One of my biggest gripes about safety management over the past 20 plus years is the lemming like fascination with “indicators“.
Notoriously, major inquiries around the globe have found that when organisations focus on “lag” indicators (typically personal injury rates) they miss, or become blinded to, more significant risks and catastrophic events often result.
Most recently, this was succinctly articulated by the Pike River Royal Commission which stated:
The statistical information provided to the board on health and safety comprised mainly personal injury rates and time lost through accidents. … The information gave the board some insight but was not much help in assessing the risks of a catastrophic event faced by high hazard industries. … The board appears to have received no information proving the effectiveness of crucial systems such as gas monitoring and ventilation.
I have long feared, and it appears that we are heading down the same path under the guise of “lead” indicators. A recent study described in the Queensland Government’s eSafe newsletter found serious shortcomings in using traditional lag indicators for measuring safety.
Nothing suspiring there!
Apparently, the study went on to note a range of leading indicators that helped to deliver good personal injury performance. These indicators included fairly common place practices such as:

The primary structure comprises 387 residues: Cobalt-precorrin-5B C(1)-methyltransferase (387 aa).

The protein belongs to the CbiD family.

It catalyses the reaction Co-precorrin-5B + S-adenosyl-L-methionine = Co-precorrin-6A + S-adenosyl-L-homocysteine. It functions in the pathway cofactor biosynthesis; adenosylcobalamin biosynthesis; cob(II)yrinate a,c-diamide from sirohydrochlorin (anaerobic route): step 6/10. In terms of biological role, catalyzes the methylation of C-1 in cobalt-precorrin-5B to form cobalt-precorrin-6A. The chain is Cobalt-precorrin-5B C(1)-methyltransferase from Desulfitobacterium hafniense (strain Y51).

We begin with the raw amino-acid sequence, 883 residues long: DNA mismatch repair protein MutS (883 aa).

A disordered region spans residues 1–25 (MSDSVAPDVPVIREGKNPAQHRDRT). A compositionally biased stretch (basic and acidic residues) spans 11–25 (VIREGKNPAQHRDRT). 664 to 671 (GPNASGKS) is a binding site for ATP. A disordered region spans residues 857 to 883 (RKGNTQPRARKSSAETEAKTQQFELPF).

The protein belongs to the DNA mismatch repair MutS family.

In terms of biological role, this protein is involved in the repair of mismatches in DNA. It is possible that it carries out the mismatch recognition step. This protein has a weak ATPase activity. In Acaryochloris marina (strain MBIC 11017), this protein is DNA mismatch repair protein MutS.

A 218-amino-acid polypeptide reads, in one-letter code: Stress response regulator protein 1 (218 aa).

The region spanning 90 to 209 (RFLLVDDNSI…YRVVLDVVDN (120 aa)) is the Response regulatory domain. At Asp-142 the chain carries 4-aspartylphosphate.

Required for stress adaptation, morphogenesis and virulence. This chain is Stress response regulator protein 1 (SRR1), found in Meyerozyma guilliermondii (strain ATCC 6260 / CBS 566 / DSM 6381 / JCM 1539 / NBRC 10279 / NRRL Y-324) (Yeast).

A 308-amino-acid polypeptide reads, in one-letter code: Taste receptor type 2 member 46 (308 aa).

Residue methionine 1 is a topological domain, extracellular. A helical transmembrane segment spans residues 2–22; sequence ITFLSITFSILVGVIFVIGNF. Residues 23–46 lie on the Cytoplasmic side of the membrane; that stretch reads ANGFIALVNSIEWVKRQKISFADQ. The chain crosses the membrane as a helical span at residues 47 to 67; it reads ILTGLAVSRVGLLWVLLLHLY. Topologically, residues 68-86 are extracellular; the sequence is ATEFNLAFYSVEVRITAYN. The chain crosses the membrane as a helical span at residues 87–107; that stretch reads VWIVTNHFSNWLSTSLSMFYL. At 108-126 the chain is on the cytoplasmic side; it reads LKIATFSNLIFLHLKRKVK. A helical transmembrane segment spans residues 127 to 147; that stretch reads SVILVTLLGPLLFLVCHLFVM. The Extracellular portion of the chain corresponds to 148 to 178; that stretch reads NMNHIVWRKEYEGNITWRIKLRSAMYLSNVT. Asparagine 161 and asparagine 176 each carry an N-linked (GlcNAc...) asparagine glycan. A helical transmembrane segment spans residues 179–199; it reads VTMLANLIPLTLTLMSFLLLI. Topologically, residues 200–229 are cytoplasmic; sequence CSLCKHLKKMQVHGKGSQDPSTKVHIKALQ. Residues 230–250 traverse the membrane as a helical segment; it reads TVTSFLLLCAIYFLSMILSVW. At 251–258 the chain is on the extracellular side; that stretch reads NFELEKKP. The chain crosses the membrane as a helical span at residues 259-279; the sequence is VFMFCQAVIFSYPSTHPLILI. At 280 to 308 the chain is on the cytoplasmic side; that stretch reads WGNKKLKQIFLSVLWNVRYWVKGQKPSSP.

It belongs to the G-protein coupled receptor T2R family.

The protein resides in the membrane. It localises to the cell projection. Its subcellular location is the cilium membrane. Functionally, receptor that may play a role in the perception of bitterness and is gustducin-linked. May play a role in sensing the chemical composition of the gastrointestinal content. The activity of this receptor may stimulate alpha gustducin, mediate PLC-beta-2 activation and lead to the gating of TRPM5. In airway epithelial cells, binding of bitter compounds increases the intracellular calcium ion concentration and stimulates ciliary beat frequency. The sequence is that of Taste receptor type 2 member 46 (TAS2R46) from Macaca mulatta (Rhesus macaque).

- subcontractors being selected based (in part) on safety criteria.
- subcontractors submitting approve, site-specific safety programs.
- the percentage of toolbox meetings attended by supervisors and managers.
- the percentage of planning meetings attended by jobsite supervisors and managers.
- the percentage of negative test results on random drug tests.
- the percentage of safety compliance on jobsite safety audits (inspections).
And so on.
I am not saying that any of these indicators are not good safety practices. They are. They should be measured as a measure of good safety practice – but they are not a measure of a safe workplace. They are not an indicator of risks being controlled.
The problem with any general “indicator” approach, lead or lag, is it does not actually give us any insight into whether the risks in the business are being controlled. It simply perpetuates the illusion of safety.
In other words, I have a bunch of indicators. The indicators are being met. Therefore, the risks in my business are being controlled.
Think of a potential fatal risk in your business. Take confined spaces as an example.
What do any of the indicators described above tell you about whether that risk is being controlled? Typically nothing.
What are the crucial systems in your business?
How do you prove that they are effective?